An acoustic-electric guitar is no longer uncommon as it was 50 to 60 years ago. They now make up the majority of acoustic guitars produced. Carbon fiber guitars are no longer an anomaly, more and more manufacturers are emerging, e.g., we have the long established Rainsong brand to the newer Irish made Emerald Guitar brand, and established all-wooden companies are now producing carbon fiber guitars such as McPherson Guitars. Reviewed in this posting is the relatively novel Rainsong CO-WS1005NST. It is novel, in my opinion because it is a “12-fret” acoustic-electric guitar. (To add to this Rainsong’s attributes, it also has a 24.75 inch scale length.)
A “12-fret” model does NOT mean the guitar has only twelve frets. Rather, it means the the neck meets the guitar’s body at the twelfth fret. Although at one time this was typical for acoustic guitar production, at some time about 80 to 90 years ago Martin expanded the acoustic guitar’s construction. With this innovation the neck now met the body at the fourteenth fret. The result was a bolder, and clearer tone. This quickly became the “standard.” Go to any guitar store and you will see the vast majority of guitars are “14 fretters.”
Most major acoustic guitar makers offer a 12-fret model: Taylor, Larrivee, Martin, Takamine, and the list goes on to now include the Rainsong reviewed in this posting (which I now own!). .
Why did I buy a 12-fret guitar? Let me begin to answer this with my own observation in playing the typical 14-fret acoustic. I have noted that if I capo a 14-fret guitar at the second fret, I have a more comfortable playing experience. I see that I am more articulate with my fretting hand. So, if in any form of tuning (standard or open-D, etc.), why not capo at the second fret and continue the comfort by simply tune-down a whole step and have the same experience? For one reason, a 12-fret guitar has its own unique characteristics. The first tonal difference is volume: a 12-fret acoustic will tend to be a volume canon when compared to most 14-fret acoustics. This is because the bridge is placed lower on the guitar’s top, and the result is more vibration on the surface of the sound board. Notice the distance from the body’s top to the bridge: it is 30.1 cm in distance. This stand in comparison to my Rainsong Nashville Jumbo’s 28.2 cm distance from body top to bridge. This is a notable distance. Volume is also added by the sound whole’s off center position in the upper bout — there is even more surface area created for vibration of the sound board. Again, increased volume is the result.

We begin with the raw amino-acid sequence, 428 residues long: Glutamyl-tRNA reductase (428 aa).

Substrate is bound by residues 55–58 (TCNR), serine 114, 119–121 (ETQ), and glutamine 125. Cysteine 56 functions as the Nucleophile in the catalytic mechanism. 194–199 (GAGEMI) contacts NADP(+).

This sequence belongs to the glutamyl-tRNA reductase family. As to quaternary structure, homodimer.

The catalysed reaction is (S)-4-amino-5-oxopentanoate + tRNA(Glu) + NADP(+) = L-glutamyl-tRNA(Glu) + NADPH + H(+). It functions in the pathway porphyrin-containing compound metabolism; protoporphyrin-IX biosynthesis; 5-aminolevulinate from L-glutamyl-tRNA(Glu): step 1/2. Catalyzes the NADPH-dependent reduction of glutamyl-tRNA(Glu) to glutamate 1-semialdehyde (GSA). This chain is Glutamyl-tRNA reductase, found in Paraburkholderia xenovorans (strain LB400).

Additionally, a 12-fret guitar has more mid-range, and this Rainsong is possibly the exemplar of this characteristic. Mid-range plus volume offer can offer a challenge to the guitarist who plays with a pick such as me (“you can have my pick when you can pry it from my cold, dead fingers!”). Hence, I have to overcome the “muddiness” in two ways: use a thin pick, or (a frightening possibility) begin some finger style techniques. (As an admission I have tried the first few bars of Vivaldi’s “Gloria” and was somewhat pleased with my initial, faltering attempts).
This is the third Rainsong acoustic guitar I have reviewed. Previously, I have reviewed two jumbo body guitars: The Rainsong N-JM1100N2 (Guitar Review: Rainsong N-JM1100N2, AKA the Nashville Series Jumbo) and the Rainsong JM100N2 (Guitar Review: RainSong JM1000N2.) Rainsong’s WS body style is its take on the Auditorium body. This WS body model reviewed is all carbon fiber construction with a copper to orange-burst finish. It comes with Fishman Prefix Plus-T electronics with added built-in tuner. I am no authority on electronics, but when plugged in the control were easy to find and adjust, and seemed fine when played through my Fishman Loudbox Mini-charge.
As with any carbon fiber guitar you have structural advantages. Primarily you never have to worry about humidity – no need to humidify or dehumidify based upon your climate. Carbon fiber means no worries about structural breakdown in commonly encountered temperature extremes. Carbon fiber guitars will hold tune very well when compared to their wooden cousins.
I am a Rainsong fan — sign me up as a card carrying devotee, and I hope to own a 12-string model in the not too distant future. In my humble opinion Rainsong’s are very well made guitars with great acoustic tone, and the carbon fiber construction will bring great longgevity to any guitar you would purchase. Finally, though this 12-fretter will require technique challenges and resulting (albeit painful and frustrating) growth beyond flat-picking, it is a welcome addition to my collection.
Keep on playing,